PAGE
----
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Vascular dementia

MID; Dementia - multi-infarct; Dementia - post-stroke; Multi-infarct dementia; Cortical vascular dementia; VaD; Chronic brain syndrome - vascular; Mild cognitive impairment - vascular; MCI - vascular; Binswanger disease

Dementia is a gradual and permanent loss of brain function. This occurs with certain diseases. It affects memory, thinking, language, judgment, and behavior.

Vascular dementia is caused by a series of small strokes over a long period.

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Causes

Vascular dementia is the second most common cause of dementia after Alzheimer disease in people over age 65.

Vascular dementia is caused by a series of small strokes.

Risk factors for vascular dementia include:

Symptoms of dementia may also be caused by other types of disorders of the brain. One such disorder is Alzheimer disease. Symptoms of Alzheimer disease can be similar to those of vascular dementia. Vascular dementia and Alzheimer disease are the most common causes of dementia, and may occur together.

Symptoms

Symptoms of vascular dementia may develop gradually or may progress after each small stroke.

Symptoms may begin suddenly after each stroke. Some people with vascular dementia may improve for short periods, but decline after having more silent strokes. Symptoms of vascular dementia will depend on the areas of the brain that are injured due to the stroke.

Early symptoms of dementia can include:

As dementia worsens, symptoms are more obvious and the ability to take care of oneself declines. Symptoms may include:

Nervous system (neurologic) problems that occur with a stroke may also be present.

Exams and Tests

Tests may be ordered to help determine whether other medical problems could be causing dementia or making it worse, such as:

Other tests may be done to find out what parts of thinking have been affected and to guide other tests.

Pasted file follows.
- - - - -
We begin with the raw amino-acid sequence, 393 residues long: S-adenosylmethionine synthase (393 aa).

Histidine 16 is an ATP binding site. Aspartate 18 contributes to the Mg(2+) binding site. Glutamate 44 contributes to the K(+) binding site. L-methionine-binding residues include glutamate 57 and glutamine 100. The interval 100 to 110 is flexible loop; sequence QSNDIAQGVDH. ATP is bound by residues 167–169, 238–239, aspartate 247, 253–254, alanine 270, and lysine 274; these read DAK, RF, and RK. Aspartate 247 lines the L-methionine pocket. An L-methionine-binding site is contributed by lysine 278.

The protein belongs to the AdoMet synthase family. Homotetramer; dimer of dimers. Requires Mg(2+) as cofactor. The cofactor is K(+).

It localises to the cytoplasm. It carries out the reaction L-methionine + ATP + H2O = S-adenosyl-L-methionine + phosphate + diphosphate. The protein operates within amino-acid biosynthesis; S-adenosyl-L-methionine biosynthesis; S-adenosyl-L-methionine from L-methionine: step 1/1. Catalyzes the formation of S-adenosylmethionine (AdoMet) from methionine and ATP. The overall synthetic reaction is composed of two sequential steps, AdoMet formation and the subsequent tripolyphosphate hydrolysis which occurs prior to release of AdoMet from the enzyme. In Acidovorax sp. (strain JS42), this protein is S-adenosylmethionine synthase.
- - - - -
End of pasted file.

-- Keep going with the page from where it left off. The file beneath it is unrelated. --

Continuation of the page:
Tests that can show evidence of previous strokes in the brain may include:

Treatment

There is no treatment to turn back damage to the brain caused by small strokes.

An important goal is to control symptoms and correct the risk factors. To prevent future strokes:

The goals of helping someone with dementia in the home are to:

Medicines may be needed to control aggressive, agitated, or dangerous behaviors.

Medicines used to treat Alzheimer disease have not been shown to work for vascular dementia.

Outlook (Prognosis)

Some improvement may occur for short periods, but the disorder will generally get worse over time.

Possible Complications

Complications include the following:

When to Contact a Medical Professional

Contact your doctor if symptoms of vascular dementia occur. Go to the emergency room or call the local emergency number (such as 911) if there is a sudden change in mental status, sensation, or movement. These are emergency symptoms of stroke.

Prevention

Control conditions that increase the risk of hardening of the arteries (atherosclerosis) by:

Related Information

Delirium
Depression
Stroke
High blood pressure - adults
Peripheral artery disease - legs
Diabetes
Dementia - what to ask your doctor

References

Budson AE, Solomon PR. Vascular dementia and vascular cognitive impairment. In: Budson AE, Solomon PR, eds. Memory Loss, Alzheimer's Disease, and Dementia. 2nd ed. Philadelphia, PA: Elsevier; 2016:chap 6.

Knopman DS. Cognitive impairment and dementia. In: Goldman L, Schafer AI, eds. Goldman-Cecil Medicine. 26th ed. Philadelphia, PA: Elsevier; 2020:chap 374.

Peterson R, Graff-Radford J. Alzheimer disease and other dementias. In: Daroff RB, Jankovic J, Mazziotta JC, Pomeroy SL, eds. Bradley's Neurology in Clinical Practice. 7th ed. Philadelphia, PA: Elsevier; 2016:chap 95.

Seshadri S, Economos A, Wright C. Vascular dementia and cognitive impairment. In: Grotta JC, Albers GW, Broderick JP et al, eds. Stroke: Pathophysiology, Diagnosis, and Management. 6th ed. Philadelphia, PA: Elsevier; 2016:chap 17.

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Review Date: 2/4/2020  

Reviewed By: Amit M. Shelat, DO, FACP, FAAN, Attending Neurologist and Assistant Professor of Clinical Neurology, Stony Brook University School of Medicine, Stony Brook, NY. Review provided by VeriMed Healthcare Network. Also reviewed by David Zieve, MD, MHA, Medical Director, Brenda Conaway, Editorial Director, and the A.D.A.M. Editorial team.

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